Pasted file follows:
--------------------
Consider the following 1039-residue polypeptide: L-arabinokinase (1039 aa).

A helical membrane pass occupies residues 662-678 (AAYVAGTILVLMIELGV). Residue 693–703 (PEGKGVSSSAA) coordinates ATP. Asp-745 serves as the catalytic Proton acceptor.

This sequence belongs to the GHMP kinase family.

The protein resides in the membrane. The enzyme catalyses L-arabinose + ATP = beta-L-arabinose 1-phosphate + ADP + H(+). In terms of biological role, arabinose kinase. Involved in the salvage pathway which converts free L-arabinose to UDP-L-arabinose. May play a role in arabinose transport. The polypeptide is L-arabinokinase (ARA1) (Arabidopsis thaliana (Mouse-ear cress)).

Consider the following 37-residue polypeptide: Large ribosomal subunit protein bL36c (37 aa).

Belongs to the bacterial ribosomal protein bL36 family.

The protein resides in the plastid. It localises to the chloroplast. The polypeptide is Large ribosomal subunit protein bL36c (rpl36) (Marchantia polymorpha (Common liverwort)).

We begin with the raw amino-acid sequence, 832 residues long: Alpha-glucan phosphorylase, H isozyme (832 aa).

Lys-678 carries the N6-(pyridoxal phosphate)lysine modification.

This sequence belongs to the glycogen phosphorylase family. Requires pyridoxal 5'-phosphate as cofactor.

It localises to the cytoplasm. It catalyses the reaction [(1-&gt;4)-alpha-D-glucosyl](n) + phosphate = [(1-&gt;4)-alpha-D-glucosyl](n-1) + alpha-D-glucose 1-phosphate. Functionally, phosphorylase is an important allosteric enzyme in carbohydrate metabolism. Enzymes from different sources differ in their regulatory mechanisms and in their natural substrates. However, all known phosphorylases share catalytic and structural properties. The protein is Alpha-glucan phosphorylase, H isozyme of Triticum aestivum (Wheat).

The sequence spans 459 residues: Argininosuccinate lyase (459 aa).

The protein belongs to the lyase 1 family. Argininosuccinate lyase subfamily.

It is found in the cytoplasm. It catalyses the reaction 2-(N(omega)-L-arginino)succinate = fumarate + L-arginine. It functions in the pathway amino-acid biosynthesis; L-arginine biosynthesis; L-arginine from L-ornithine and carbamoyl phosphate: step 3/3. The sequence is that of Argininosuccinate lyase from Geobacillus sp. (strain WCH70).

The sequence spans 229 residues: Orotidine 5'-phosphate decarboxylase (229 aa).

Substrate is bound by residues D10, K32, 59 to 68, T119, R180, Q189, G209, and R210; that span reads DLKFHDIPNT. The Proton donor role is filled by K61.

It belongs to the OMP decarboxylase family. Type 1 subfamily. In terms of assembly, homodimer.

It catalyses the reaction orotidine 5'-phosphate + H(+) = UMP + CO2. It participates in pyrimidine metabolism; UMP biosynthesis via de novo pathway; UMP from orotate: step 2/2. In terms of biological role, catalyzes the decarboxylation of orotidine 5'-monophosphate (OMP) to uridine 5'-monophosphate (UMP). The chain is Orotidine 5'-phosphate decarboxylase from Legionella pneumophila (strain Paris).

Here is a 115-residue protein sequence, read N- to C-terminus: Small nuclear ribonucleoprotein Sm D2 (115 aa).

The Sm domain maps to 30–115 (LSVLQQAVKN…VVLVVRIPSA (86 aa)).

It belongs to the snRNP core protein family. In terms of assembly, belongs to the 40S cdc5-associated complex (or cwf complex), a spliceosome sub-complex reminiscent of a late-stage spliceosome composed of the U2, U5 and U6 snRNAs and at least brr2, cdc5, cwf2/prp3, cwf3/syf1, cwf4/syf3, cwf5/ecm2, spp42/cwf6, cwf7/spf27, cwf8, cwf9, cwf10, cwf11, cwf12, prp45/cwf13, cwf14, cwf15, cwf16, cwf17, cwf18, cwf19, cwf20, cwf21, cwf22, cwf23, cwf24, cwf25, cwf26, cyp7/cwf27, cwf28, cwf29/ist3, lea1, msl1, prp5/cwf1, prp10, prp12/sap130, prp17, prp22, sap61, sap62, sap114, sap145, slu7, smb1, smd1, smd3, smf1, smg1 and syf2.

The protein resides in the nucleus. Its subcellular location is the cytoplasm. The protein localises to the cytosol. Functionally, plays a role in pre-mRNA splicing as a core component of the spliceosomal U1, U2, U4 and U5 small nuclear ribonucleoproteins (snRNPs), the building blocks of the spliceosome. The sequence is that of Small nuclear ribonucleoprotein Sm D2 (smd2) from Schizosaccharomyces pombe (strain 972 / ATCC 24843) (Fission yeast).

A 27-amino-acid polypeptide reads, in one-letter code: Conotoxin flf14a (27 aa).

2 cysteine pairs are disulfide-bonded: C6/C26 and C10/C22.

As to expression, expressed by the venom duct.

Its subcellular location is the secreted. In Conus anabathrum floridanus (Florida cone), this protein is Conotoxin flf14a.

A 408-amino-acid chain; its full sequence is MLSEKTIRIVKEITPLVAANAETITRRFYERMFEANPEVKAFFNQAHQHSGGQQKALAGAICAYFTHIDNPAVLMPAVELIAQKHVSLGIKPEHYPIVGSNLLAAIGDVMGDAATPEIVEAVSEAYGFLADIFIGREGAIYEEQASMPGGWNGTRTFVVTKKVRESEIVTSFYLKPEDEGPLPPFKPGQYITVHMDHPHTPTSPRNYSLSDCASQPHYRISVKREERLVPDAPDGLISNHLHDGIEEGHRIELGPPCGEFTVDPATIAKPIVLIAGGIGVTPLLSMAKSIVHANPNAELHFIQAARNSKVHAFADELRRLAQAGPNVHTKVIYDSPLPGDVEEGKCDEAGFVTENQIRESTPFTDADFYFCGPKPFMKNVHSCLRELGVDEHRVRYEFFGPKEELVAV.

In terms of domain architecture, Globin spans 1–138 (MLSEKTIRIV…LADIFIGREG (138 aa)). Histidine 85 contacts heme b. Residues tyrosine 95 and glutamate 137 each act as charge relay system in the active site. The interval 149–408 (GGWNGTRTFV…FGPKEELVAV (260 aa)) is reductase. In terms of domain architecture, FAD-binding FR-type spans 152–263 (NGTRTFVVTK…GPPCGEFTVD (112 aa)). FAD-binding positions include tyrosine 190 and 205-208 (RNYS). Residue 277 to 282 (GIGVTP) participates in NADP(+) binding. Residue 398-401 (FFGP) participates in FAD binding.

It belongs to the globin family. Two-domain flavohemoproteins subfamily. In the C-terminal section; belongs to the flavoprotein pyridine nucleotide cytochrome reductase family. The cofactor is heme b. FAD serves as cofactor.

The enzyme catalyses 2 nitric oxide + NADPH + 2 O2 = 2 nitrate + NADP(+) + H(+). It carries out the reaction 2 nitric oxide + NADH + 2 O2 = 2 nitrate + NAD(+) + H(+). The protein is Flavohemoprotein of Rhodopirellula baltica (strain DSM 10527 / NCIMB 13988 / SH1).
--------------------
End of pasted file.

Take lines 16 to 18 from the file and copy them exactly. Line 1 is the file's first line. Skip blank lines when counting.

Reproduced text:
Substrate is bound by residues D10, K32, 59 to 68, T119, R180, Q189, G209, and R210; that span reads DLKFHDIPNT. The Proton donor role is filled by K61.

It belongs to the OMP decarboxylase family. Type 1 subfamily. In terms of assembly, homodimer.

It catalyses the reaction orotidine 5'-phosphate + H(+) = UMP + CO2. It participates in pyrimidine metabolism; UMP biosynthesis via de novo pathway; UMP from orotate: step 2/2. In terms of biological role, catalyzes the decarboxylation of orotidine 5'-monophosphate (OMP) to uridine 5'-monophosphate (UMP). The chain is Orotidine 5'-phosphate decarboxylase from Legionella pneumophila (strain Paris).